Social StudiesWork,life and leisure-Bombay Housing And challenges ofEnvironmentBy Rithesh Darish-10-vThe Indian High School, Dubai
Expansion Of housing in Bombay in the19th Century• Bombay was a crowded city. While every Londoner in the 1840s enjoyed andaverage space of 155 sq. yards, Bombay had a mere 9.5 sq. yards . By 1872, whenLondon had an average of 8 persons per house, the density in Bombay was ahigh as 20.• The Bombay Fort area which formed the heart of the city in the early 1800s wasdivided between a ‘native’ town, where most of the Indians lived, and aEuropean or ‘white’ section.• With the rapid and unplanned expansion of the city, the crises of housing andwater supply became acute by the mid-1850s. The arrival of the textile mills onlyincreased the pressure on Bombay’s housing.• In contrast, more than 70 per cent of the working people lived in the thicklypopulated chawls of Bombay. Chawls were multi-storeyed structures which hadbeen built at from at least the 1860s in the ‘natives’ parts of the town. Like thetenements in London, these houses were largely, owned by private landlords, suchas merchants, bankers, and building contractors, looking for quick ways ofearning money from anxious migrants. Each chawl was divided into smaller one-room tenements which had no private toilets.
• People who belonged to the ‘depressed classes’ found it evenmore difficult to find housing. Lower castes were kept out ofmany chawls and often had to live in shelters made ofcorrugated sheets, leaves, or bamboo poles.• By 1918, Trust schemes (they focused on clearing poorerhomes out of the city center) had deprived 64,000 people oftheir homes, but only 14,000 were rehoused. In 1918, a RentAct was passed to keep rents reasonable, but it had theopposite effect of producing a severe housing crisis, sincelandlords withdrew houses from the market.• Expansion of the city has always posed a problem in Bombaybecause of a scarcity of land. One of the ways the city ofBombay has developed is through massive reclamationprojects.* reclamation – the reclaiming of marshy or submerged areas orother wasteland for settlements, cultivation or other use.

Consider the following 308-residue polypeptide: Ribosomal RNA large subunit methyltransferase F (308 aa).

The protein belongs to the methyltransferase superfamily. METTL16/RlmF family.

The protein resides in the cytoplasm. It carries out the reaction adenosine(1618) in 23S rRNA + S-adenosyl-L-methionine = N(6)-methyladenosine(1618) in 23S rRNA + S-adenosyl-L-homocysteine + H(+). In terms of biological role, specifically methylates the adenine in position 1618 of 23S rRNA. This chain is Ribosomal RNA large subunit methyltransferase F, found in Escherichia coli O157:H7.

Land reclamation in Bombay• Reclamation often meant the leveling of the hills aroundBombay. By the 1870s, although most of the privatecompanies closed down due to the mounting costs, the cityhad expanded to about 22 sq.miles. As the populationcontinued to increase rapidly in the early 20th century, everybit of the available area was build over and new areas werereclaimed from the sea.• A successful reclamation project was undertaken by theBombay Port Trust, which built a dry dock between 1914 and1918 and used the excavated earth to create the 22 acreBallard estate. Subsequently, the famous marine drive ofBombay was developed.
Bombay as the City of Dreams:Theworld of Cinema and culture• By 1925, Bombay had become India’s filmcapital, producing films for a National audience.The amount of money invested in about 50Indian’s films in 1947 was Rupees 756 million. By1987, the film Industry employed 520,000people.• Bombay films have contributed in a big way toproduced and image of the city as the blend ofdream and reality, of slums and star bungalows.
Cities and the challenge of theenvironment• City development everywhere occurred at the expense of ecology andthe environment. Large quantities of refuse and waste productspolluted air and water, while excessive noise became a feature ofurban life.• The wide spread use of coal in homes and industries in 19th centuryEngland raised serious problems. In industrial cities such as Leeds,Bradford and Manchester, hundreds of factory chimneys spewedblack smoke into the sky. Shopkeepers, Home owners and otherscomplaint about the black fog that descended on their towns, causingbad tempers, smoke related illness, and dirty clothes.• People joined campaigns and their goal was to control the nuisancethrough legislation. This was not at all easy since factory owners andsteam engine owners did not want to spend on technologies thatwould improve their machines and owners got away with smalladjustments to their machinery that did nothing to stop the smoke.
• Calcutta to had long history of air pollution. Its inhabitanceinhaled grey smoke, particularly in the winter since the city wasbuilt on Marshy land, the resulting fog combined with smoke togenerate thick black smog.• High levels of pollution were a consequence of the hugepopulation that depended on dung and wood as fuel in their dailylife. But the main polluters were the industries and establishmentthat used steam engines run on coal.• The railway line introduced in 1885 brought a dangerous newpollutant into the picture-coal from Raniganj. The high content ofash in Indian coal was a problem. Many pleas were made tobanish the dirty mills from the city with no effect.• However, in 1863, Calcutta became first Indian city to get smokenuisance legislation.